Like many others who can’t or won’t take a chance this year, my husband and I will be spending Thanksgiving by ourselves, without extended family. I think it’s a first for us.

There’s nowhere else I’d rather be Nov. 26 than with my siblings and their families. We recently lost our father, and it would be so comforting to gather to reminisce and catch up on the latest news in person.

If it weren’t for the pandemic, that is. None of us wants a potential side of COVID with our turkey.

So I’ll make my late mother’s dressing recipe, a family favorite, and the rest of the meal, for two instead of 20, and at some point during the day, I hope to join my siblings and their families for a video chat.

Senior living trade associations recommend that people proceed cautiously, too, to prevent community spread, a key factor in COVID-19 making its way into senior living communities, residents and workers.

“We understand everyone wants to see their family and friends during the holidays, but we really need to consider our parents and grandparents who are living in our nation’s long-term care facilities,” David Gifford, M.D., MPH, chief medical officer and senior vice president of quality and regulatory affairs for the American Health Care Association / National Center for Assisted Living, said in a message for the public. “Even though you may feel fine, more than half of people who have COVID-19 are asymptomatic, and the people you encounter at the Thanksgiving table or out at the grocery store may work in a nursing home or assisted living community. Wearing a mask and practicing physical distancing not only protects you, but it is a sign of respect for our elders and our healthcare heroes who care for them.”

Both AHCA/NCAL and LeadingAge are sharing guidance issued by the Centers for Disease Control and Prevention related to hosting or attending holiday gatherings. Among the advice if you plan to join others:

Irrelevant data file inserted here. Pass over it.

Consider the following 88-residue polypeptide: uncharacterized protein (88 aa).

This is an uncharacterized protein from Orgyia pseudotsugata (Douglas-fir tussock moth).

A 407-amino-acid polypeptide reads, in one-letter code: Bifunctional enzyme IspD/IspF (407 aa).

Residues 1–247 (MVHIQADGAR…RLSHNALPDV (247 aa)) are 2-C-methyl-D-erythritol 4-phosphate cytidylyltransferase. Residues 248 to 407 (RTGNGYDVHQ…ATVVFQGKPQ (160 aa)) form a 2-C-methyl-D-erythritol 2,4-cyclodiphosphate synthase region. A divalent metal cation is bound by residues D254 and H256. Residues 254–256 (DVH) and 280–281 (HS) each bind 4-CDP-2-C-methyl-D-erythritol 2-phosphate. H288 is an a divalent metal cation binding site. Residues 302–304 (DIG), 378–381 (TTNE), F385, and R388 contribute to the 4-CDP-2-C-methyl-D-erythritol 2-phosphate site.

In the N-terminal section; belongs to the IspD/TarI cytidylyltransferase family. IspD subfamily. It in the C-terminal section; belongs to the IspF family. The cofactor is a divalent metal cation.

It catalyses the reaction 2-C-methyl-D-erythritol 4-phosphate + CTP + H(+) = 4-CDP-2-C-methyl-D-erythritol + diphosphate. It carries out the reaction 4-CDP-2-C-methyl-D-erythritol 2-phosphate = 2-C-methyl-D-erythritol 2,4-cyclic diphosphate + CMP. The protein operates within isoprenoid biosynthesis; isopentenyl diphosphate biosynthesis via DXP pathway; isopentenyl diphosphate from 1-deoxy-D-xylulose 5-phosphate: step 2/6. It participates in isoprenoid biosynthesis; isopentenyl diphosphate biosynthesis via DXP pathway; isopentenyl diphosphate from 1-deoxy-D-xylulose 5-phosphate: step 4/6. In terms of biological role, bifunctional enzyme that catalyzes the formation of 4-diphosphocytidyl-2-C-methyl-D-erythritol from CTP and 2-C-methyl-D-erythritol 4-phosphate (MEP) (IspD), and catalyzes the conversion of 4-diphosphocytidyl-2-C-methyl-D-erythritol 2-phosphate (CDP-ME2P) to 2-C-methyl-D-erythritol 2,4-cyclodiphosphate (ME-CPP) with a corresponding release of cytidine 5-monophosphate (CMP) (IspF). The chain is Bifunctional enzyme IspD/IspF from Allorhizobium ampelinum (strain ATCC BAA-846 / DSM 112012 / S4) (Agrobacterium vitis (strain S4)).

• Check the COVID-19 infection rates in areas where attendees live on state, local, territorial or tribal health department websites.
  • Limit the number of attendees as much as possible to allow people from different households to remain at least six feet apart at all times. 
  • Host outdoor rather than indoor gatherings as much as possible.
  • Avoid holding gatherings in crowded, poorly ventilated spaces with people who are not in your household.
  • Require guests to wear masks.
  • Encourage attendees to wash their hands often with soap and water for at least 20 seconds each time.
  • Provide guests information about any COVID-19 safety guidelines and steps that will be in place at the gathering to prevent the spread of the virus. 
  • Clean and disinfect commonly touched surfaces and any shared items between use, when feasible.

See additional advice and information about state-specific requirements on LeadingAge’s website.

This information rings true for any gathering until the pandemic ends, of course. So I’ll do what I can this year to avoid catching COVID and to prevent its spread, with thoughts of next year’s holidays dancing in my head.